Archie Whitewater ‎- 1970 – Archie Whitewater

A Cadet gem!

Smooth, laid-back, soulful jazz-rock, similar to contemporaries like Chicago, Blood, Sweat & Tears, and Ballin’ Jack.

Forgotten by the failing Chess / Cadet Concept label their album languished in limbo and was released to little fanfare.  The band was signed during the early 70s horn rock craze, but their sound was much more complex and seductive.  Their 1970 debut fused jazz, soul, rock, funk, and psychedelic shrink wrapped with a warm aura.

It is filled with many standout cuts, from the frantic guitar and horns of “Home Again“, to the powerhouse instrumental “Hulk“. The album’s center-piece however, is the mellow ballad “Cross Country“, famous among crate-digging circles as it has frequently been sampled into hip-hop tracks by Akinyele, DJ Premier and Common to name a few.

A1 Don’t Be Short 2:07
A2 Northstar 4:19
A3 Mist Of The Early Morning 3:53
A4 Life Is A River 3:50
A5 Friends And Neighbors 3:50
A6 Country To The City 4:28
B1 Home Again 4:07
B2 Cross Country 3:20
B3 Lament For The Walking Dead 4:34
B4 Seacost 3:58
B5 Hulk 1:58

AllMusic Review by Richie Unterberger

Archie Whitewater was not a person, but an eight-member band, none of whom were named Archie Whitewater. Their sole and self-titled album attracted little notice on its 1970 release, in part because it was recorded for the Cadet/Concept subsidiary of Chess, which was nearing the end of its time as an active label of consequence.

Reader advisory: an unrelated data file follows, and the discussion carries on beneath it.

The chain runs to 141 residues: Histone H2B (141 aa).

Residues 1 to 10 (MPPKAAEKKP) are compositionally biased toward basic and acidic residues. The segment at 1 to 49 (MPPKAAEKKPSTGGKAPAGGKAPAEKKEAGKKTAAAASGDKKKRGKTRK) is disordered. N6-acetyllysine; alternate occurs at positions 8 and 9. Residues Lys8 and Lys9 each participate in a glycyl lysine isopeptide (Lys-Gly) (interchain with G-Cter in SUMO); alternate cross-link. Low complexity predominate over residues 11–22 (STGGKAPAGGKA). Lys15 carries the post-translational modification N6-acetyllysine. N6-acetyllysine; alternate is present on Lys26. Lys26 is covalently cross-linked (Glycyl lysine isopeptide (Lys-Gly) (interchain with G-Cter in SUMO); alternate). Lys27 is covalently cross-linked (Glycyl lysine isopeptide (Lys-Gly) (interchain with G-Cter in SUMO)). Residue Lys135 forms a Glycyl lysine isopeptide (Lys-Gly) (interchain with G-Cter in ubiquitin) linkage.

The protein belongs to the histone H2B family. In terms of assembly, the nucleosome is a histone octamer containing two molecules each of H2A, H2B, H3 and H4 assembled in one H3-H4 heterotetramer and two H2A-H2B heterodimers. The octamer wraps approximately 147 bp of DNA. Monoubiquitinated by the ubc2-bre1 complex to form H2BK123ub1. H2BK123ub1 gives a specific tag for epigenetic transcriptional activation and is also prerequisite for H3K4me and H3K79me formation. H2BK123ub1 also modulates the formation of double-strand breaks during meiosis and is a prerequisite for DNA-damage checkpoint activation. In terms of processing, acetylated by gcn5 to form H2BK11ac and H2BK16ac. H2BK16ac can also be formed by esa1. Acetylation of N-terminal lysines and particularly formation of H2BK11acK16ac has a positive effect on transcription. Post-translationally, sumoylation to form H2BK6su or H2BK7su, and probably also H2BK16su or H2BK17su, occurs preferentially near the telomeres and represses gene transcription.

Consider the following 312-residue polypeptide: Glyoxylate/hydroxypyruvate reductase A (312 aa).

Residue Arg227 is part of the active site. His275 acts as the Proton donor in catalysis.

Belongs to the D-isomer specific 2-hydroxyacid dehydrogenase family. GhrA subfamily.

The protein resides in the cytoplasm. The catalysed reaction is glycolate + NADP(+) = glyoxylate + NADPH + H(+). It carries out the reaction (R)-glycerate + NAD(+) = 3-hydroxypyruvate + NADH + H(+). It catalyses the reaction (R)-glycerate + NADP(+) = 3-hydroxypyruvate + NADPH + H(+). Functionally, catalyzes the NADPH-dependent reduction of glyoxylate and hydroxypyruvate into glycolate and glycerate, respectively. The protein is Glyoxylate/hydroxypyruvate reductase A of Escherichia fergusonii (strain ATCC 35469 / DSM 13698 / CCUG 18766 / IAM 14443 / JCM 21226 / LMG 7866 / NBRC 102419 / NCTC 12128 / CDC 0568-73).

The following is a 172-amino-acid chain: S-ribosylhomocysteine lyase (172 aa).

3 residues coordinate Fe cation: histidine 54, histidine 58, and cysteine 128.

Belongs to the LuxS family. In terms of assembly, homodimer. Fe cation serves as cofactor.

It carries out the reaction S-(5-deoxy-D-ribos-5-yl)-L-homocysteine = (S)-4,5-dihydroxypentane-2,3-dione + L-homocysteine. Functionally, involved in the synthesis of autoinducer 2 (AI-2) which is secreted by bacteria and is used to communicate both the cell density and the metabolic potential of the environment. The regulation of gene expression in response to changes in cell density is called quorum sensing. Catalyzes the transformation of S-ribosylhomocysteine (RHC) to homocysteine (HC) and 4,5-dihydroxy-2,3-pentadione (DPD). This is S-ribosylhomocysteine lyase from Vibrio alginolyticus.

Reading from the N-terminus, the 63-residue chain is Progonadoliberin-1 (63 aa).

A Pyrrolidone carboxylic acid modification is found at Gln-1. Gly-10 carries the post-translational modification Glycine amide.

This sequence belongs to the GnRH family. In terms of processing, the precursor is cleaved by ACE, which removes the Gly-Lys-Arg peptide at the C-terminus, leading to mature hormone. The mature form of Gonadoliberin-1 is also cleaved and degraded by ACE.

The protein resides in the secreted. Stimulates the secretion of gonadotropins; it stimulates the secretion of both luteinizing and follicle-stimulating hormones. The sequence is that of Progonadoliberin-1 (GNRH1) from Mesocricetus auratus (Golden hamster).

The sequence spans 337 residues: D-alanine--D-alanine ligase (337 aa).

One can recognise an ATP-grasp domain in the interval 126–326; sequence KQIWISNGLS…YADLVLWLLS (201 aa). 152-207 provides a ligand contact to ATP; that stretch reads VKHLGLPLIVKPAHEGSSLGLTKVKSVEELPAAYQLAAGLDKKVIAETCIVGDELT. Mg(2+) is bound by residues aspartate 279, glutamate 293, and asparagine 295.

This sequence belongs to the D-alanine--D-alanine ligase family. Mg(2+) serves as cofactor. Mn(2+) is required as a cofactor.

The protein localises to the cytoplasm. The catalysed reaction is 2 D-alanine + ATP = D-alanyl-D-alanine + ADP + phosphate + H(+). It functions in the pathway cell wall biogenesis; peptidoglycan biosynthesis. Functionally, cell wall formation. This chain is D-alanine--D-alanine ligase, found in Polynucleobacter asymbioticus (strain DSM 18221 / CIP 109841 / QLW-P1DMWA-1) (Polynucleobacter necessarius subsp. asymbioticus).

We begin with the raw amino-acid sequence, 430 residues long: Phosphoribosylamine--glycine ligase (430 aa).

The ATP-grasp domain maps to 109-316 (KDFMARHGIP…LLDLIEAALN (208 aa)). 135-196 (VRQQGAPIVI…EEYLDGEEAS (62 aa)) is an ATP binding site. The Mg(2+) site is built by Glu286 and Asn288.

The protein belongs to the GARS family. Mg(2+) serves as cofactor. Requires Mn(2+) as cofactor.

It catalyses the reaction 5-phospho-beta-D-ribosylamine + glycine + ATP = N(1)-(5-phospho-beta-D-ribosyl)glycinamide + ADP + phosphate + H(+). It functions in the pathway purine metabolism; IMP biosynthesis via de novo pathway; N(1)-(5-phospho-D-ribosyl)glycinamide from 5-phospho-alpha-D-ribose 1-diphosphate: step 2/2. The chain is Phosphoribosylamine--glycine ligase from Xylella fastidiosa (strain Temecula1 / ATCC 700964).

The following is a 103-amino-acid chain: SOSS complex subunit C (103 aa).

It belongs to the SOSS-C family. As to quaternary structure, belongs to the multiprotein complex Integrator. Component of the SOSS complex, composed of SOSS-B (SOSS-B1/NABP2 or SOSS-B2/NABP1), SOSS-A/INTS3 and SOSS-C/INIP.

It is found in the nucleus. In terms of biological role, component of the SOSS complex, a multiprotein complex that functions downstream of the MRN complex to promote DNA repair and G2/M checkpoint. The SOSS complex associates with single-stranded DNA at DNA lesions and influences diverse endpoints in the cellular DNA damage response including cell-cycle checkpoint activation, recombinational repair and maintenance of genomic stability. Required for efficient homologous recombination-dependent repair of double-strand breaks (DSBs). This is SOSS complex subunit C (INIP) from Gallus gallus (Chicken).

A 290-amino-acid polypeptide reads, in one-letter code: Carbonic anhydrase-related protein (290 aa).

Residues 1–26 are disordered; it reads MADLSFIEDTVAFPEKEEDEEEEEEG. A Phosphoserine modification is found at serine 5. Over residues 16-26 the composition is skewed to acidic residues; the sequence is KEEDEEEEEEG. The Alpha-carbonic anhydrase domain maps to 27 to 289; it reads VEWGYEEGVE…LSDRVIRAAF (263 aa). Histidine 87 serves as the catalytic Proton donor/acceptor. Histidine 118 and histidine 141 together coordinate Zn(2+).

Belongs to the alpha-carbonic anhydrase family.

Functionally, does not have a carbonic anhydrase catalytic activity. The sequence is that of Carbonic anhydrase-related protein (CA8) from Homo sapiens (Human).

Though it’s sometimes categorized as jazz-rock or horn rock, and there’s some validity to those tags, in fact it’s more of a laid-back blend of soul, jazz, and a little rock and pop than most early jazz-rock albums. Refreshingly, it’s not nearly as bombastic as some of the material by the most famous bands in the vocal jazz-rock genre, instead sounding relaxed and fluid without getting boring or too mellow.


While the songs (all original, with keyboardist Bob Berkowitz doing the bulk of the writing) aren’t too special and lack the hooks of Chicago or Blood, Sweat & Tears, they offer pleasing genre-crossing grooves. The high-pitched male singing on “Northstar” and the ballad “Life Is a River” in particular project a nice fluttering quality, and “Mist of the Early Morning” has a cool effervescent loping feel, especially when it goes into a vibes break. Though it fits only loosely into the jazz-rock designation, this is recommended to collectors of the style looking for something obscure and a little different, with some of the more low-key cuts in particular suited for reflective late-night listening with a muted warm glow. The 2011 reissue on RPM adds good historical liner notes.